The function that I served for those other reps gave them the opportunity to go after and land prospects that they wouldn’t have otherwise been able to turn into clients.  As I’m sure you know, those types of prospects are highly sought by others in the industry, and if you are going to turn them into clients, you have to have the analytical firepower to design a case that meets their needs and stands out from the work of others.  They may agree to meet with you because they like you, but they aren’t going to move their money unless you can deliver the goods.

As you know, the bulk of the training that most mutual fund and insurance salesmen get doesn’t have much to do with financial analysis and good planning.  Most of it is geared toward how to sell the financial products themselves.  That’s a disadvantage to them, as well as the people who seek them out for financial advice.  But it’s a disadvantage you can use in your favor, and do a better job for the investing public at the same time:

Having someone in your corner who has performed in those situations ( not to mention worked on audits of Fortune 500 companies and directly managed money for institutional investors), gives you a big advantage when you get ready to try to capitalize on those opportunities.

That’s why we offer case design and portfolio modeling services to other financial advisors, to assist them with client cases that are more complicated than what they are used to dealing with.

These arrangements are necessarily on an individual basis.  There’s really no way to try to anticipate all the possible levels of need that another professional might run into, and over the years I’ve learned to not even try.  If you feel like this is a service you could benefit from, you just need to contact me so we can discuss the particulars and see if there’s something I can do that would be of benefit to you and your client.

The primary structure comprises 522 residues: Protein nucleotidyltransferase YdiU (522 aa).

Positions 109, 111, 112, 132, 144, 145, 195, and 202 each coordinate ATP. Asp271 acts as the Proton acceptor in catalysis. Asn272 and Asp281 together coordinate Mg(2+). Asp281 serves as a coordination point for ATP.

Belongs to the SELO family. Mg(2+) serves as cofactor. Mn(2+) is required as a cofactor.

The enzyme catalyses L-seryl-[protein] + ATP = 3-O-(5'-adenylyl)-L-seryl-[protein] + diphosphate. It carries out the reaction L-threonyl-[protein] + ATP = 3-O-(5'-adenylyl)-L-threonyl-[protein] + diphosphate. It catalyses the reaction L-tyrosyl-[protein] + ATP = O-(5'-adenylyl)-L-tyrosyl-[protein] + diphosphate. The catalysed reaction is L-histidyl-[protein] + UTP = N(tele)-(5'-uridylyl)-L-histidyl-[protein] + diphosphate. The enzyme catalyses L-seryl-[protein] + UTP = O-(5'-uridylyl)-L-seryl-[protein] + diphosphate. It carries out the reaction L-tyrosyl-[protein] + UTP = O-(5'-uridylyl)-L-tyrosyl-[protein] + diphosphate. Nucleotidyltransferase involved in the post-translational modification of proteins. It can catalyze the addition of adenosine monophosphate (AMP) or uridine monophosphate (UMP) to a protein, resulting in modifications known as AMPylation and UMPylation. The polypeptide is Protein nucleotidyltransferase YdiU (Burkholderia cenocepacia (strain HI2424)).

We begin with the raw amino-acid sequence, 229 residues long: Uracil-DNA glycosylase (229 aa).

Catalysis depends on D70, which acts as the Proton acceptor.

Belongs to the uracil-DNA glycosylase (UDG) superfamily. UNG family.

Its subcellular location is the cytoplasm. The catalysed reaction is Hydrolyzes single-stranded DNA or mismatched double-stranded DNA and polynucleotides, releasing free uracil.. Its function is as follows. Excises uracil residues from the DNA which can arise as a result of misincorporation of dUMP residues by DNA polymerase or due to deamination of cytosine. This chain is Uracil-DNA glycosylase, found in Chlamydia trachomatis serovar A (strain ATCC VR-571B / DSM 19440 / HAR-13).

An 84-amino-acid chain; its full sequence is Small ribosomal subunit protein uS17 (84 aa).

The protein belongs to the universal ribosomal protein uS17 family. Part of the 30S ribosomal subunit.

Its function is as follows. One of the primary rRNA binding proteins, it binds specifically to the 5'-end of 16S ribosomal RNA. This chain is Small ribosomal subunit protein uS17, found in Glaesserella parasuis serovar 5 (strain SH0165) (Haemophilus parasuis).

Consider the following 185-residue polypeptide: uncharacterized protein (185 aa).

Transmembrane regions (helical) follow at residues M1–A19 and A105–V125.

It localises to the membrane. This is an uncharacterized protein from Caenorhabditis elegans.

That said, I can tell you that usually we do these on a straight consulting basis, so the cost is usually driven by the time involved.  As I already mentioned, we don’t sell securities anymore, so we aren’t looking for some big chunk of your commission (as you know, by law, since we aren’t licensed, we couldn’t accept it anyway).  I can also tell you that your client is your client.  The fact that we’re out of the b/d game benefits you at that level too.

Look, this is all about helping to analyze the facts and coming up with a good design for your client, and calling in additional technical help when faced with complexity is both smart financially (since it could help you take on clients with more complicated financial needs), and from the standpoint of demonstrating your commitment to following the suitability requirements (there’s the old compliance guy in me coming out…).

I know from experience that we can handle cases that are far too complicated for most financial product salesmen to be able to tackle. That’s something you can use to your advantage, and use to deliver something important to your clients at the same time.

If we can be of assistance to you, please contact me so we can discuss the situation.  Thanks.